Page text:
Our latest paperwoman, Ms. May Babcock, certainly has been busy these days. She has now become a regular fixture at Providence's AS220, teaching papermaking. This long overdue class has been filled to capacity, with eager paper newbies ready to get their hands wet and minds inspired by May's expertise. Using sustainable fibers, May implements traditional yet easy-for-the-beginner papermaking with good, old-fashioned recycling. CLEAN, green PAPER: story by a guest paper-blogger. At a recent demonstration, held at Jean Winslow's studio in Lowell, Massachusetts, May helped the eager crowd to turn to invasive species as a source of fiber for papermaking. Think codium, an invasive seaweed that is in plentiful supply along our beautiful Atlantic coast. The goopy water that May said resembled "salsa verde", (we were thinking a thick miso broth with extra wakame too), soon had many hands agitating the shredded seaweed to equally balance its own density in the water. Then with one swift scoop at a 45 degree angle, we were all shuffling our seaweed across a small screen. Following May's instructions of "opening and closing a door", we removed our newly-formed sheet on pieces of felt and pelon, with a hinge-like move that closed the screen down on the felt, and opened it up again using the same side of the deckle from which we placed it down. After rolling and squeezing the sheet, we then proudly dried it on a sheet of plexiglass. So we were beginners, but looked with awe as we formed our papers and watched them dry. As we brought our sheets home, we were excited to figure out how we would use this handmade sheet. My codium paper? Safely nestled on my bookshelf along with jars of collected shells from southern Rhode Island beaches...so I caved in to the nautical theme. At least it's with the hope of making some space for native seaweed species along Cape Cod, one sheet at a time. See more of May's papermaking adventures with local local fibers at May Babcock's blog.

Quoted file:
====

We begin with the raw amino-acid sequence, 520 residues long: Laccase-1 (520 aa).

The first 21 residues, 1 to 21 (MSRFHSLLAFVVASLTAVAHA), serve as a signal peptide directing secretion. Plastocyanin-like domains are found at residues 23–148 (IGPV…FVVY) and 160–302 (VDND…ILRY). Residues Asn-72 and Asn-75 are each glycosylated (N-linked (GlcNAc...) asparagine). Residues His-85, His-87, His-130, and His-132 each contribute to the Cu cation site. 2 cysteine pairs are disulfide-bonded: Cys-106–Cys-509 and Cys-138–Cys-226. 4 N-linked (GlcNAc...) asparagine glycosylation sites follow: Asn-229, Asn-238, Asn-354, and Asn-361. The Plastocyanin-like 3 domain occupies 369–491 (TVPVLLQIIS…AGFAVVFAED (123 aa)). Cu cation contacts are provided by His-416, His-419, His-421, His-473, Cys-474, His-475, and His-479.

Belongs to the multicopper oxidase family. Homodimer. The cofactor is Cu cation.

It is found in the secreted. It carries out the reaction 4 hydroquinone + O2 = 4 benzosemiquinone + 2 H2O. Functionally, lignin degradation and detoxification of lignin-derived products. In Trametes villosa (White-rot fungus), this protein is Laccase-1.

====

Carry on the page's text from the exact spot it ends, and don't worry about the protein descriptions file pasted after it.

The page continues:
Never Throw Anything Away, For Art's Sake!(Tiny Paper Arts) September 12 2010

Now this is really recycling...
I missed salsa night at Waterfire in Providence this summer. Thanks to artist Anastassia Elias, I get to imagine myself there inside this little world. Check out more of her amazing work here: found via illusion 360